And maybe my students’ increased level of comfort at exposing one’s ideas online (or elsewhere) could help convince them that there is no hierarchy in knowledge — just fantastic bits and pieces of wisdom gleaned through online forums and blogs. Sewn together, this patchwork may seem just as valuable as the scholarly journal that is edited and produced by Ph.D.'s at a respected institution. And my students’ cauldron of original thought is available at 3 a.m. with the click of a button.

Sometimes I agree with colleagues who feel that the recession has not only forced students to feel desperate to get a degree, but also encouraged our administrators to reach farther and farther out to recruit students to support programs developed decades ago. And maybe we are approaching less qualified students. But I also know that I love teaching. And one reason for that is the occasional surprise brought on by what we would have called an “unqualified” student who suddenly becomes interested in a subject, changes his or her major, and pursues a certificate or degree — something that no one could have predicted. Lives are changed and generations feel the impact. For that I will slog through the stack of papers that simply restate the same lukewarm opinions again and again. After all, hidden in that towering stack (or the next stack) may be the paper that reveals an “Aha!” moment for a student who others may see as “unqualified.” This is the reward that goes beyond the student.

I do think what is behind the increase in grade appeals is more complex than a generational split. Some of the reasons for students’ grade appeals are age-old. Yes, our institutions are more transparent and administrators are more available. Yes, our administrators may be under increasing pressure from students, parents, and the community to provide a certificate or degree to a student where a high-school diploma may have sufficed 10 or 20 years ago. And yes, our digital native students may have more confidence questioning authority or structures that seemed inapproachable years ago. Still, according to a few administrators I’ve worked with, the complaints are often the same — vague class requirements, uneven enforcement of policies, and poor communication head the list.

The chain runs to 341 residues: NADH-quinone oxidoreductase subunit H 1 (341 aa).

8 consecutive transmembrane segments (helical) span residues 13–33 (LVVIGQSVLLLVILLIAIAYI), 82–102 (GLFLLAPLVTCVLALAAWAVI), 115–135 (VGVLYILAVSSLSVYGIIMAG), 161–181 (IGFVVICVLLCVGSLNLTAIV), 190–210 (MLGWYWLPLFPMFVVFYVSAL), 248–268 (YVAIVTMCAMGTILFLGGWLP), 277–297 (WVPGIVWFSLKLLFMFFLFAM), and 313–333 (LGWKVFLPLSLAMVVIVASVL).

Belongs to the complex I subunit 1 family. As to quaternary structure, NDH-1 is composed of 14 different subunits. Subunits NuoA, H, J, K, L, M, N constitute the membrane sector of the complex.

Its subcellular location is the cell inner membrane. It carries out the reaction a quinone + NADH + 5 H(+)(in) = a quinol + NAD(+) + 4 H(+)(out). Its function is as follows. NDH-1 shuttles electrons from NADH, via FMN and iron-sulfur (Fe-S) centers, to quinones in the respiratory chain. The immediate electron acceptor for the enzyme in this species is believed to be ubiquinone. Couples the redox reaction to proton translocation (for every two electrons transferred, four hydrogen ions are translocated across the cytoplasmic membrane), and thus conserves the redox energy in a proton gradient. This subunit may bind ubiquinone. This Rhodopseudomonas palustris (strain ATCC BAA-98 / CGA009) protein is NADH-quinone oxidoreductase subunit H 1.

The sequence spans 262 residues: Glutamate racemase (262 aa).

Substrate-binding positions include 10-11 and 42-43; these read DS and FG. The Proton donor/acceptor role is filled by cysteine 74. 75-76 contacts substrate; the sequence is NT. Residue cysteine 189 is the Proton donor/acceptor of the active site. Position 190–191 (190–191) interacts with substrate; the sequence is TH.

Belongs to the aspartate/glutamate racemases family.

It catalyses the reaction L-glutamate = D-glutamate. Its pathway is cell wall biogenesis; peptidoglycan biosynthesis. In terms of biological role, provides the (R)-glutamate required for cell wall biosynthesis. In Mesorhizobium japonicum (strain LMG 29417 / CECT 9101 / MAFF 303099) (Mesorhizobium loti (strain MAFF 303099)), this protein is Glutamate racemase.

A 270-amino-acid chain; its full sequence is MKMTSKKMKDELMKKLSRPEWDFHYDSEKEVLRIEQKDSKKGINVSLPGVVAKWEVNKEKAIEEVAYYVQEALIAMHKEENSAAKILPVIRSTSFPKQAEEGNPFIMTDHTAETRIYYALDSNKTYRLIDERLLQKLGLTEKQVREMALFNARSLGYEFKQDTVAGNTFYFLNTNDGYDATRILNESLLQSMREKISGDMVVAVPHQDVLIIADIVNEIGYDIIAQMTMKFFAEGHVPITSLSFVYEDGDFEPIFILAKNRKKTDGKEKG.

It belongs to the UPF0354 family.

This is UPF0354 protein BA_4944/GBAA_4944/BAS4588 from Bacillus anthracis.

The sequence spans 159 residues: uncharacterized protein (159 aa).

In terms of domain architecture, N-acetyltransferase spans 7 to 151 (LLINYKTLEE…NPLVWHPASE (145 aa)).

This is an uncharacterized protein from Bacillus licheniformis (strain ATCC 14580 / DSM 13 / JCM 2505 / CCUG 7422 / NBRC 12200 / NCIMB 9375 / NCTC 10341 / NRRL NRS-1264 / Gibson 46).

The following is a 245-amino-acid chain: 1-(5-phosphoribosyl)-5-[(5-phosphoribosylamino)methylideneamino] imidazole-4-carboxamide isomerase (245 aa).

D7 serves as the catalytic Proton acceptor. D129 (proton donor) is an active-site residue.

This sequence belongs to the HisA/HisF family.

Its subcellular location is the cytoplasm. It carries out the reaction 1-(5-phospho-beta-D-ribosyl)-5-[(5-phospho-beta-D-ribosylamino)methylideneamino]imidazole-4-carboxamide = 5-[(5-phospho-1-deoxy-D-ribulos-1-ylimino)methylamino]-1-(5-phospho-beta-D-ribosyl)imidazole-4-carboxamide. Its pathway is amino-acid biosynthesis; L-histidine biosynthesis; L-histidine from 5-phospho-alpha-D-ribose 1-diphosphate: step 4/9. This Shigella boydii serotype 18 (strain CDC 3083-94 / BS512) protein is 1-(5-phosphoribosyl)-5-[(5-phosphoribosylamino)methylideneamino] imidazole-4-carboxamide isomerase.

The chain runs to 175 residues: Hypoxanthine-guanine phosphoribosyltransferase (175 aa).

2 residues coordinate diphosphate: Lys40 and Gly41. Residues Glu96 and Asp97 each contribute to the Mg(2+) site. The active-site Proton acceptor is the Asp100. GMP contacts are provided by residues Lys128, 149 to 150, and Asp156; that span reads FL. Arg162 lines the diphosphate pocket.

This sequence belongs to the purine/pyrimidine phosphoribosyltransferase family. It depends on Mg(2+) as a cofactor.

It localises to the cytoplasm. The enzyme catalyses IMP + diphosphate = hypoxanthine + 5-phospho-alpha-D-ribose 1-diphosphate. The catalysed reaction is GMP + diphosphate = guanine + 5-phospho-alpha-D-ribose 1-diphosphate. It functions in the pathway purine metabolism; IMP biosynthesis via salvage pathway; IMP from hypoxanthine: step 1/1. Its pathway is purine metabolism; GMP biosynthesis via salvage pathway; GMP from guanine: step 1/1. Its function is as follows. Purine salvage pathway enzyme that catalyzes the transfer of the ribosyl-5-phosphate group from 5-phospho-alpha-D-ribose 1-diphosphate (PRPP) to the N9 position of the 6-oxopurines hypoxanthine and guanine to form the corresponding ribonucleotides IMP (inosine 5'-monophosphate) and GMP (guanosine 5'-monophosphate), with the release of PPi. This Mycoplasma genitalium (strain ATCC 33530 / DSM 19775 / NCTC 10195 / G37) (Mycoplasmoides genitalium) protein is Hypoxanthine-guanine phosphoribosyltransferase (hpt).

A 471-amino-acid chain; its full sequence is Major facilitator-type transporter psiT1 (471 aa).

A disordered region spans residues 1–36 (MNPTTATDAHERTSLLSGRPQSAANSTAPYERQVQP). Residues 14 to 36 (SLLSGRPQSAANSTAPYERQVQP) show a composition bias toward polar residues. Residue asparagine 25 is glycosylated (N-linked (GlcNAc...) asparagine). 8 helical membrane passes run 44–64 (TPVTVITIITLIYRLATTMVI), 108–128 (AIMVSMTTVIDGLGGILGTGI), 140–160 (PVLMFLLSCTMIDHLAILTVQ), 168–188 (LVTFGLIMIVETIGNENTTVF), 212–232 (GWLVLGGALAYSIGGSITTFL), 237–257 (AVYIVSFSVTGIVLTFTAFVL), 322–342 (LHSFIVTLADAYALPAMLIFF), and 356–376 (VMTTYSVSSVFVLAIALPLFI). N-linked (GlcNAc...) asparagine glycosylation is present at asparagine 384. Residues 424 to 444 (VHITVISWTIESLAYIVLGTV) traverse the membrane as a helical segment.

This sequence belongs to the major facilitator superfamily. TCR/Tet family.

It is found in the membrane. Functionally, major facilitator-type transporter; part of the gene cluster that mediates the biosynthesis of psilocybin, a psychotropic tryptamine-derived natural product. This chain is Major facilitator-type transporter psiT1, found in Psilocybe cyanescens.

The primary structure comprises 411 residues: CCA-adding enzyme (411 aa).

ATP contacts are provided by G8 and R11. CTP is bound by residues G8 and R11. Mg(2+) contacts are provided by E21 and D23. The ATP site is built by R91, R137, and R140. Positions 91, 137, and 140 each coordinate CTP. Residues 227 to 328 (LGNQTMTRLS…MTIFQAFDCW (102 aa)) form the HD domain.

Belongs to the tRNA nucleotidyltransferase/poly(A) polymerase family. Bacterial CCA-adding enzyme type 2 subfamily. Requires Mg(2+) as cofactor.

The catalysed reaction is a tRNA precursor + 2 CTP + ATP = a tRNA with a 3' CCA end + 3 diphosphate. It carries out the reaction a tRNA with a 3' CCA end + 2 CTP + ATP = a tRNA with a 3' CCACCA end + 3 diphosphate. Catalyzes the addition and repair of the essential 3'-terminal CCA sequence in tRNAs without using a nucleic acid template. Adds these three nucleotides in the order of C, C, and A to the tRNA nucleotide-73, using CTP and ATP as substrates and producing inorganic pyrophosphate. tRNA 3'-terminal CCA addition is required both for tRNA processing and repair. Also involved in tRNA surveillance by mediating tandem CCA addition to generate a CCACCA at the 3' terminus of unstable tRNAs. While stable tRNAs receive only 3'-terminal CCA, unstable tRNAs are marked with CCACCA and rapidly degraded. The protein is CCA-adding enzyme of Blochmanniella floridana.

After serving on a formal grade appeals panel at my community college, I vowed to simplify my own class policies and put into place some very comprehensive (and visible) statements on difficult topics like plagiarism and academic dishonesty. Not only do I state verbally and in writing what is necessary to pass my course — I now quiz my students so that I can reassure my administrators that on the first day of class, out of 24 students, 24 demonstrated that they understood the most important class policies and requirements. Of course this won’t guarantee that I won’t be suffer a formal grade appeal later that semester; still, it gives me some confidence that not only will I be able to show that my requirements were clear, but that the student had at one point reiterated those requirements to me.

Why the push to avoid grade appeals? Like other not-yet-tenured instructors, I realize that no matter how positive my reviews, if I receive too many grade appeals, I may not be given tenure. And my adjunct friends have it even worse. Complaints and grade appeals often mean not being offered work the next semester. And for those seeking full-time work, this can be the black mark that means no interview when the next full-time position becomes available. Experienced colleagues may see a certain number of complaints and grade appeals as healthy; they often indicate an instructor who is rigorously teaching the curriculum. Still, those of us who have been in education for some time understand how multiple grade appeals will be viewed by the administration. Reviewing one’s materials for clarity, spelling out expectations in many formats, and attempting to minimize miscommunication would have a positive impact on one’s teaching in any case.

This last year, I also talked to colleagues at length about how they handled attendance, absences, make-up work, and late work for their courses. I then altered my own policies to reward students for their attendance and hard work (the carrot) rather than punish them for a lack of attendance and missed work (the stick). Rather than assign a specific percentage for attendance and then take away points when students are not present, I now give students points for a short quiz given at the start of each class. I still have strict requirements for passing the course, but my mentors assured me that this small change would help students perceive me as fair and less cynical. In just one semester, I experienced a significant drop in the number of students who made the decision to march into my associate dean’s office to complain about my teaching (or grading).

One great read on grade appeals is Marcia Ann Pulich’s, “Student Grade Appeals Can Be Reduced” published in 1983 in Improving College and University Teaching. Although it’s dated, many of the concepts are still applicable. In short, Pulich advises professors to communicate grading policies clearly and stick to them. She advocates a simple grading method and recommends that professors check to see that students understand individual grades and how they relate to their final in-class grade.